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Human interaction helps strike balance during unsettling events

Human interaction helps strike balance during unsettling events Human interaction helps strike balance during unsettling events

I must confess right up front, I am a mess. Right when Mother Nature is coming out with her new 2017 edition of spring weather and growth, I am a mess.
Maybe some of you feel as I do. I am caught between the unsettling current events of this world and the rapidly changing technological advances that challenge my old habits and ways of thinking. Political analyst Thomas Friedman has summed me up exactly in his new book, ‘Thank You for Being Late.’ He writes of the historic nature of the rapid increase in changes to our world that have left us bewildered and torn apart.
Read his book and see if you can find your story depicted in it. I did.
Recently, the military actions around the world have upset us. Last week, as we sat watching television in our homes, the United States launched missiles at the air base in Syria from which poisonous gases had been shot into civilian areas. President Trump was at his resort in Florida with the president of China.
Trump later described it on Fox News with these words: ‘I was sitting at the table. We had finished dinner. We’re now having dessert. And we had the most beautiful piece of chocolate cake that you’ve ever seen, and President Xi was enjoying it, and I was given the message from the generals that the ships are locked and loaded. What do you do?’ Trump went on to say, ‘And we made a determination to do it. So, the missiles were on the way. And I said, ‘Mr. President, let me explain something to you.’ So, what happens is, I said, ‘We’ve just launched 59 missiles heading to Iraq, and I wanted you to know this.’ And he was eating his cake, and he was silent.’
The reporter, Fox News Business host Maria Bartiromo, quickly reminded Trump that the strikes were launched against Syria, not Iraq. This whole account seemed to me shocking in light of the seriousness of the military action.
The following day, my husband and I watched the movie depicting the heroic efforts of the USS Indianapolis battleship during the World War II. The boat had ferried the first atomic bomb to an air base from which it could be carried and dropped on Hiroshima in the devastating attack that ended the war. After delivering the unmarked cargo, they left port and headed back into the war zone. They were immediately hit by a Japanese torpedo and the battleship was sunk. The surviving crew floated on rafts for four days in shark-infested waters with no food or water.
The movie footage was of death and destruction. It was so upsetting to me that I got up and went for a walk half way through watching it. In the end, only 300 of the 1,196 men survived. A monument to this real war-time tragedy stands on the downtown canal in Indianapolis and I have visited with survivors at their annual convention in the past. This was war at it worst.
How could anyone eat ‘delicious chocolate cake’ in the midst of making a decision that affects the lives of not just our military personnel, but also all of us? Once missiles are launched, who knows when the action will spin out of control.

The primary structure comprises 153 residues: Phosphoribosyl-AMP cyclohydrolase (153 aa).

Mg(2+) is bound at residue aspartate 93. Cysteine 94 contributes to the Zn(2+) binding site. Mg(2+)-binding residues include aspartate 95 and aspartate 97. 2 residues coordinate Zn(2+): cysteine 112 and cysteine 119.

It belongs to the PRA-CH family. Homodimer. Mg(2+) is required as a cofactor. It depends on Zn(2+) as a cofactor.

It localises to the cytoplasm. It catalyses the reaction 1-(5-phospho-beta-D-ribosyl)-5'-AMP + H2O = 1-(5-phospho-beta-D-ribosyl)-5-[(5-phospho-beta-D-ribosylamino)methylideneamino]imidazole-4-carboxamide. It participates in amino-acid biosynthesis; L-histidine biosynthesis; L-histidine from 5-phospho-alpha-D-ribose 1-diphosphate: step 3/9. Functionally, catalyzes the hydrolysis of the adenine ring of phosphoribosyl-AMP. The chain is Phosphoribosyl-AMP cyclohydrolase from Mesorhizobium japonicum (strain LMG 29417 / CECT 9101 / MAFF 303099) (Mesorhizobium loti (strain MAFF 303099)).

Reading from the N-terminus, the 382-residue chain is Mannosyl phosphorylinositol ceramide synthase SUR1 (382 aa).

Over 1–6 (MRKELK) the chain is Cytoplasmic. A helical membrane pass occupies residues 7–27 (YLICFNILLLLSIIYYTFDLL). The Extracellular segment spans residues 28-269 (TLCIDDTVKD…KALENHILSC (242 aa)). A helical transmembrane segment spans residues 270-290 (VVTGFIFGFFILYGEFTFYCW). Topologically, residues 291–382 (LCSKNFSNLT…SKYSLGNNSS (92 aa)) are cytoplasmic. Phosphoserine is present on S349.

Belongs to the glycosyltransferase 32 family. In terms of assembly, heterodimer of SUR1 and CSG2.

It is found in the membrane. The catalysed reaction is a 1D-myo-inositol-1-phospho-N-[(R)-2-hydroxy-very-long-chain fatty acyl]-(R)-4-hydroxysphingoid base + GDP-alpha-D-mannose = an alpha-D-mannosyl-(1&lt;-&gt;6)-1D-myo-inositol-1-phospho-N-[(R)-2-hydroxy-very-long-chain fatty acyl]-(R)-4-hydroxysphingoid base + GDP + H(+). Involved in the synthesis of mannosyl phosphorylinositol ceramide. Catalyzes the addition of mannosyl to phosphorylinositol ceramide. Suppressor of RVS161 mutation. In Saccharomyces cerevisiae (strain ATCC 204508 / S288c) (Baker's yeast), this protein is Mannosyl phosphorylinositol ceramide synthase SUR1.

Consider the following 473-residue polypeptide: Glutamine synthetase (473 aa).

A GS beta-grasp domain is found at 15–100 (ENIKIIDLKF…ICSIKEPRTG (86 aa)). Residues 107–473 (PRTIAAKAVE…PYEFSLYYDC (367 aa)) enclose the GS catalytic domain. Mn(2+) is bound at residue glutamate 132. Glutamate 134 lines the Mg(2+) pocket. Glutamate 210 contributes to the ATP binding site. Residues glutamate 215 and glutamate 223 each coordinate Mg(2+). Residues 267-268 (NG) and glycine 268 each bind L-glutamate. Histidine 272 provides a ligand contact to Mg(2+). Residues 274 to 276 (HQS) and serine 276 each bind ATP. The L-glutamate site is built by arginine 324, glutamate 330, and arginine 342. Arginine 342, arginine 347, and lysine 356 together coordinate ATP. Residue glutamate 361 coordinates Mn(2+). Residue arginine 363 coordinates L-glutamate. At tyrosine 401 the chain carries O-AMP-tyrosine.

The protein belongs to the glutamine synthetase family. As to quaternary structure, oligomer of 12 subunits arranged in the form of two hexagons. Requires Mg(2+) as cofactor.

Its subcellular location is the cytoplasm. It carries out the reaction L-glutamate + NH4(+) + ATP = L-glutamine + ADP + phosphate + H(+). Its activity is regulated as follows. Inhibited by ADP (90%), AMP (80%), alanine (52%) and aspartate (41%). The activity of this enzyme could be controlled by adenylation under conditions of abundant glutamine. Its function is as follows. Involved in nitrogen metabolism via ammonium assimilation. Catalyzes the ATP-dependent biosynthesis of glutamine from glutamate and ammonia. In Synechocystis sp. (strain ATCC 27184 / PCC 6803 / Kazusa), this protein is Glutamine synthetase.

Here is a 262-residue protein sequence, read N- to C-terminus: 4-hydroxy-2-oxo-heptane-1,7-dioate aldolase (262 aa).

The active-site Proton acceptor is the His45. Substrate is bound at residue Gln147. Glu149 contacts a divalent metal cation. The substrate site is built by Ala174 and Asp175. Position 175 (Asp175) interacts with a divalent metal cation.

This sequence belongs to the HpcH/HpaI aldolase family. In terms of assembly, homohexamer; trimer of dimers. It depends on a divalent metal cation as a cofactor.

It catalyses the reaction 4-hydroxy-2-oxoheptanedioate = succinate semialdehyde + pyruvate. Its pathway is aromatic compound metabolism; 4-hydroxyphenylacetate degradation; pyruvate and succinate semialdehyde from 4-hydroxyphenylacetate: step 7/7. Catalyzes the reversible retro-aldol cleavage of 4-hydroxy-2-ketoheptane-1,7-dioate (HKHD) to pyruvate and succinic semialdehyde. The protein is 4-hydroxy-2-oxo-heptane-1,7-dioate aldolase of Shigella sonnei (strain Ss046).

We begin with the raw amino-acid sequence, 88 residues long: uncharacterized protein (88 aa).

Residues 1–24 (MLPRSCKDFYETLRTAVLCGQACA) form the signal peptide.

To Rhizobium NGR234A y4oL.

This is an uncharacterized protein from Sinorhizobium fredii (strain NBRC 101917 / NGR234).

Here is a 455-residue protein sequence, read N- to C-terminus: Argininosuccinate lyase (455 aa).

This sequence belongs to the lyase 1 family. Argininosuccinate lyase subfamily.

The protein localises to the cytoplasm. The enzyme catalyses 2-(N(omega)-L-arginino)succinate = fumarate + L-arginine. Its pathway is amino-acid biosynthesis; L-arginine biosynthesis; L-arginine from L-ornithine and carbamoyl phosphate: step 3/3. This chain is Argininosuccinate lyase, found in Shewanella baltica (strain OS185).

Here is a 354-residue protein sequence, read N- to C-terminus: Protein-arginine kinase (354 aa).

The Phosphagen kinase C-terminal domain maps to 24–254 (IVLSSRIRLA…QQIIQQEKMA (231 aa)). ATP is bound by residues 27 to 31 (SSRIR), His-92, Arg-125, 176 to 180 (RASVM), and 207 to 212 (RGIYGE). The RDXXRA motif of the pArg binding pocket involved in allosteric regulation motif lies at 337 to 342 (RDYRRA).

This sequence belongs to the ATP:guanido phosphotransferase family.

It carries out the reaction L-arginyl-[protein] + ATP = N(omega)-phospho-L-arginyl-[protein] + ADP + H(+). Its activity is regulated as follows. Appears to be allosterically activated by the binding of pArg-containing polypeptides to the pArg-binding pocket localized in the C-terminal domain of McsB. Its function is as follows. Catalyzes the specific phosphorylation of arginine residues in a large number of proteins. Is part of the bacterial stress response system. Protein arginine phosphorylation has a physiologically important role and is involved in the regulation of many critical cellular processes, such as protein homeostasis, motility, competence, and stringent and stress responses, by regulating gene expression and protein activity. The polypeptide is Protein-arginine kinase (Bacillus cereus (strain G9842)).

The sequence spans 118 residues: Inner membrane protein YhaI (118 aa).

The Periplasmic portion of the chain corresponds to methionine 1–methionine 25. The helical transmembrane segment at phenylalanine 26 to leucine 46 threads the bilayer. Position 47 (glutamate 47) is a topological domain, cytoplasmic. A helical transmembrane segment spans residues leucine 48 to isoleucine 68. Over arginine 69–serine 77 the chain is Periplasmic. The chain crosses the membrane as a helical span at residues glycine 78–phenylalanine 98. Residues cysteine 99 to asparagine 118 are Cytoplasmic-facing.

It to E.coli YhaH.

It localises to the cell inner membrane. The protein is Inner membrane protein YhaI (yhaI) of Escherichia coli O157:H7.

And then, I had to remind myself of the message of Friedman’s book. It is an ‘argument for ‘being late’ ‘ for pausing to appreciate this amazing historical epoch we’re passing through and to reflect on its possibilities and dangers.’ He speculates what will hold us all together is human-to-human interaction and support. That includes doing the everyday things like cooking, sharing a meal and even clearing the kitchen together.
Each of us has to look at ourselves and decide where we draw the line between diving into the great changing unknown of current events or nestling with others in the everyday activities we understand. We don’t all strive to attain the same degree of involvement or responsibility. Our skills and abilities vary ‘ bravo for that ‘ but we all need to realize that the road to adequate knowledge and skill in a particular area of involvement is difficult and takes commitment.
In other words, as a leader of years back said, ‘If you can’t take the heat, stay out of the kitchen.’ If one hasn’t taken the wisest console and studied the issues, don’t try to fake it. We are all interrelated, and one action in this global world affects every other facet of our lives. In other words, if you are the top commander of a country, don’t take time to eat delicious chocolate cake if you haven’t adequately studied the consequences of military actions.
Knowing ourselves and reconciling our words and involvements when we look honestly in a mirror is always a great challenge. I find when my computer malfunctions, I respond just as I did during the frightening war movie: I get up and start organizing my messy house. There is something very affirming about doing jobs with understandable results.
So, to wear off the wearies of watching the recent news, I have washed windows, swept the porch and gotten out my summer clothes. I guess if it weren’t for challenging current events, I might never get my housework done.

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